Volume 90, Issue 99

Thursday, April 03, 1997

The Great One


Anal drivers a hazard to the rest on the road

Re: Inconsiderate drivers

To the Editor:

I would like to bring to attention the dangerous practice of a multitude of rude drivers in this city. The practice is that of blaring one's horn, screaming profanities at in-line skaters and expecting complete ownership of the road simply because one is in a motor vehicle. I have news for people in that category: wake up and share the road.

In-line skating comes under the same legal expectations as bicycling. A complication of in-line skating is that it is more dependent upon surface conditions than bikes, cars and even pedestrians are. When blading, one has to avoid sand, water, oil, tar and broken surfaces. The reasons for this are practical: it is extremely unsafe to blade over areas where grip is lessened and a continuous surface must be maintained while the wheels of the foot holding your weight are down.

The obligations to the in-line skater are clear. Often in-line skaters will use sidewalks, sometimes for the above reasons, and sometimes merely as a courtesy to cars. Aside from the above reasons, sidewalks are also avoided where pedestrian traffic is high, because the in-line skater may pose a threat to a pedestrian.

Finally, the attitude experienced from drivers in this city has appalled me with respect to the issue of sharing the road. Obviously not all drivers are this awful, but many still behave this way. Cyclists also get this (although less often). The other day I was buzzed by a Priority Post van, told that I should be on the sidewalk etc., by a passenger with a vocabulary limited to four-letter words (and his grade of education was probably as high). The reason it is so dangerous to blare your horn at a cyclist or in-line skater, is that it does frighten them and, initially, balance is thrown, as well as concentration. I can easily see an in-line skater being quickly run-over by one of these disgraceful drivers blasting their horn. The skater slips, falls below the view of the driver and becomes one with the pavement. Technically we are drivers too and we normally go as fast as we can when on the road, so give us a break and share the bloody road before it becomes one.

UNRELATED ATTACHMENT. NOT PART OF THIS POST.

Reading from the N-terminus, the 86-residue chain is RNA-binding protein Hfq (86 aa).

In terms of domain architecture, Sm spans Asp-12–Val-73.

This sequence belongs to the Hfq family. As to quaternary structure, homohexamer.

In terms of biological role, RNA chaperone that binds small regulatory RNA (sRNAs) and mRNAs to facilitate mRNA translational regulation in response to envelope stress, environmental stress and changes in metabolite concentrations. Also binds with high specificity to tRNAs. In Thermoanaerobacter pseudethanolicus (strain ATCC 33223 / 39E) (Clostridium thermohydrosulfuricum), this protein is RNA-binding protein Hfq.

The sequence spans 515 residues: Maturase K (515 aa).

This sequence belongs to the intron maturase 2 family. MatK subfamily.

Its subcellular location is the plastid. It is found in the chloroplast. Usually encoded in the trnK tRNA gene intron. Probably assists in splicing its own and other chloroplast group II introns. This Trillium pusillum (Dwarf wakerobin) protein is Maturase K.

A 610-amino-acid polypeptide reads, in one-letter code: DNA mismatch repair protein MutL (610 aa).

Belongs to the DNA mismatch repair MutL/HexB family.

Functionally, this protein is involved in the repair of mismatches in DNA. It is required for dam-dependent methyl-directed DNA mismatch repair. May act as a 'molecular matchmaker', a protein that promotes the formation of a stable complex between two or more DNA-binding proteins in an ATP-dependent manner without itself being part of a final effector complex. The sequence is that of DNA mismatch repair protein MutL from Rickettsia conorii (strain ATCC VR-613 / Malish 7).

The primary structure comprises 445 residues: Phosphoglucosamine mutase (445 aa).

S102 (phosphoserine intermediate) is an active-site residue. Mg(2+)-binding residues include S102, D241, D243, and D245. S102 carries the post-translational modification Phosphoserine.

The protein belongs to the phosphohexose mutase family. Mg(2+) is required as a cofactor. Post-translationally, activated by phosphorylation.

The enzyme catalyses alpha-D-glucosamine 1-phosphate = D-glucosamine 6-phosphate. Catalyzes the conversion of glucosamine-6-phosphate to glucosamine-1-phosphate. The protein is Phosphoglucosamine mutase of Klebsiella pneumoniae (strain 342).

Aubrey Harris
Philosophy III

To Contact The Letters Department: gazoped@julian.uwo.ca

Copyright The Gazette 1997